One man’s jihad is not another’s. “New Videos Show Graphic Saddam Images,” by Qassim Abdul-Zahra for AP, with thanks to the Constantinopolitan Irredentist:
One of the most notorious dictators of the late 20th century, his hands bound behind him, was led up the stairs of the gallows by masked men in leather coats. A few seconds later, a trapdoor snapped open and _ with a crash _ Saddam was dead.
He may have been the first chief of state executed in the age of the Internet and the camera phone. Probably because of that, his death was graphically documented on video, and available worldwide, within hours.
By several accounts, Saddam was calm but scornful of his captors, exchanging taunts and accusations with the crowd gathered to watch him die _ insisting that he was Iraq’s savior, not its tyrant and scourge.
After his captors brought Saddam into the execution chamber, his hands _ which were tied in front of him _ were untied, then tied in the back, Haddad told the BBC.
“He said we are going to heaven and our enemies will rot in hell and he also called for forgiveness and love among Iraqis but also stressed that the Iraqis should fight the Americans and the Persians,” Haddad told the BBC.
The New York Times reported that Mowaffak al-Rubaie, the national security adviser for Iraq, stood next to Saddam before he mounted the scaffold, and asked him if he felt remorse and fear.
“No,” the Times quoted Saddam saying. “I am a militant and I have no fear for myself. I have spent my life in jihad and fighting aggression. Anyone who takes this route should not be afraid.”
Al-Rubaie told the Times that one of the guards grew angry. “You have destroyed us,” he reportedly shouted. “You have killed us. You have made us live in destitution.”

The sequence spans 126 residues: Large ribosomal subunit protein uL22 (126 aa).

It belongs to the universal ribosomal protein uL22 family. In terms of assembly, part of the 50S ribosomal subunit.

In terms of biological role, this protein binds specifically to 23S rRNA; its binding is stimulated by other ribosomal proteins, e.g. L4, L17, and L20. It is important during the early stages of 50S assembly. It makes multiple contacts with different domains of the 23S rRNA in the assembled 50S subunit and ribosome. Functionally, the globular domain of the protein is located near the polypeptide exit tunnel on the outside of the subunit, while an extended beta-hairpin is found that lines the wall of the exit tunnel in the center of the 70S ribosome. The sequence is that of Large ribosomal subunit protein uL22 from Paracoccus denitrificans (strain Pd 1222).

“I have saved you from destitution and misery and destroyed your enemies, the Persian and Americans,” Saddam responded, al-Rubaie told the Times.
“God damn you,” the guard said.
“God damn you,” Saddam said, according to the Times.
In the video, one of those attending the execution called out praise for Dawa Party founder and Shiite cleric Mohammed Baqir al-Sadr, who was executed along with his sister by Saddam in 1980. The Islamic party has been locked in a fierce decades-old battle with Saddam’s now outlawed secular Baath party. Muqtada al-Sadr, the powerful and radical Shiite cleric in Iraq, is a distant relative of the Dawa founder.
Saddam appeared to smile at those taunting him from below the gallows, and said they were not showing their manhood.
Then Saddam began reciting the “Shahada,” a Muslim prayer that says there is no god but God and Muhammad is his messenger.
“Saddam did so but with sarcasm,” Haddad said. But to others, Saddam’s tone sounded calm and measured, neither sarcastic nor frightened.
Saddam made it to midway through his second recitation of the verse. His last word was Muhammad, according to a translation by the Associated Press.
The floor dropped out of the gallows, there was a crash and the chamber erupted in shouting.